Hieronymus Bosch painting "The Temptation of St. Anthony"Hieronymus Bosch produced several triptychs. Among his most famous is "The Garden of Earthly Delights". This painting depicts paradise with Adam and Eve and many wondrous animals on the left panel. In the center - the Fountain of Life, surrounded by living and fabulous animals (the latter drawn from bestiaries that go back to Alexandrian prototypes).

In the foreground, God introduces Eve to Adam, who has just awakened from sleep and inspects the companion created out of his rib with a goodly amount of astonishment. Earthly delights with numerous nude figures and tremendous fruit and birds are on the middle panel (shown above), and hell with depictions of fantastic punishments of the various types of sinners on the right panel. Its literary source is The Vision of Tundale, and from it the artist derived the concept of hell as the place of contrast between ice and fire. The 'tree man' in the middle, with egg-shaped torso and legs made of rotting tree trunks shoved into shoes of boats (replacing well-known Dutch wooden shoes) is caught in the middle of metamorphoses. This is a well-known medieval tradition for depicting deserved punishment of vices and depravities.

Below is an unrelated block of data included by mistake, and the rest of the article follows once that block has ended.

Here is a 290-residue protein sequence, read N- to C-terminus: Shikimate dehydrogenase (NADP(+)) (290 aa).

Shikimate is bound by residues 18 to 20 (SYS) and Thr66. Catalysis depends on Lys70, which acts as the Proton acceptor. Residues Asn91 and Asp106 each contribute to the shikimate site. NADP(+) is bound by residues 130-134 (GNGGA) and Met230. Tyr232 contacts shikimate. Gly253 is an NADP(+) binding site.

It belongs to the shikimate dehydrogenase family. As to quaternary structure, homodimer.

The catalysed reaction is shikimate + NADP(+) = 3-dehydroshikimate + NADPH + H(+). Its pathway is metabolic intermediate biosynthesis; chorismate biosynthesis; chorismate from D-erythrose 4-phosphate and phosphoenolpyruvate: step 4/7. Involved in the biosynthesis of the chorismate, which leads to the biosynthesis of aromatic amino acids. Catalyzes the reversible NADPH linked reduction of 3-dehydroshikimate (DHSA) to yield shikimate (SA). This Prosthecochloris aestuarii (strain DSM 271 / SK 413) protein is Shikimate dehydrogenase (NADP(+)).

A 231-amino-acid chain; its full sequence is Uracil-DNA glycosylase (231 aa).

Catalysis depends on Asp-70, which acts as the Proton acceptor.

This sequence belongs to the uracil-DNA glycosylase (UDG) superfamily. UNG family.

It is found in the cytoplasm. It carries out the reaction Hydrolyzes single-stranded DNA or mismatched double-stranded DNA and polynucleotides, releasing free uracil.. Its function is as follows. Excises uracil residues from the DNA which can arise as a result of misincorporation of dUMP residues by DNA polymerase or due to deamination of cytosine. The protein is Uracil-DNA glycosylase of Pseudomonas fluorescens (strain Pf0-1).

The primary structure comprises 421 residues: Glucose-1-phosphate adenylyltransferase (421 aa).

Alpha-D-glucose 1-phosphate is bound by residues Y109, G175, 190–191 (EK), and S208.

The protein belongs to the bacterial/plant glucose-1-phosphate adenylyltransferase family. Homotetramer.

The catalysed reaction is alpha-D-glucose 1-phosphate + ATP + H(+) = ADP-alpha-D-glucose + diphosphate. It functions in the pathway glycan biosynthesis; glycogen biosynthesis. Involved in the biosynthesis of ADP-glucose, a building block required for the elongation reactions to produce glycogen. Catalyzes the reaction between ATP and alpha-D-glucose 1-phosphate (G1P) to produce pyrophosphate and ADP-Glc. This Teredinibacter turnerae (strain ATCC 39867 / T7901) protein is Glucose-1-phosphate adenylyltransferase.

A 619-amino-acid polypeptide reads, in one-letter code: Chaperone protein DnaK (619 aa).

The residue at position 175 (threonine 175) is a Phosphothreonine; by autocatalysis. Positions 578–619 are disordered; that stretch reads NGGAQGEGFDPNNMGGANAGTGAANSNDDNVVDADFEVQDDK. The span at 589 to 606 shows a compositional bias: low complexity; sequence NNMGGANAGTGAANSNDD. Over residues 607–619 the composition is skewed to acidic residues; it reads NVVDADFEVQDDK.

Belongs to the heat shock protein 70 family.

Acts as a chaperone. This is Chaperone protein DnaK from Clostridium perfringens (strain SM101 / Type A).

When the exterior panels are closed the viewer can see, painted in grisaille, God creating the Earth. The Creation of the world is enclosed in a crystal globe and seen as the third day of Genesis. These paintings have a rough surface from the application of paint; this contrasts with the traditional Flemish style of paintings, where the smooth surface attempts to hide the fact that the painting is man-made.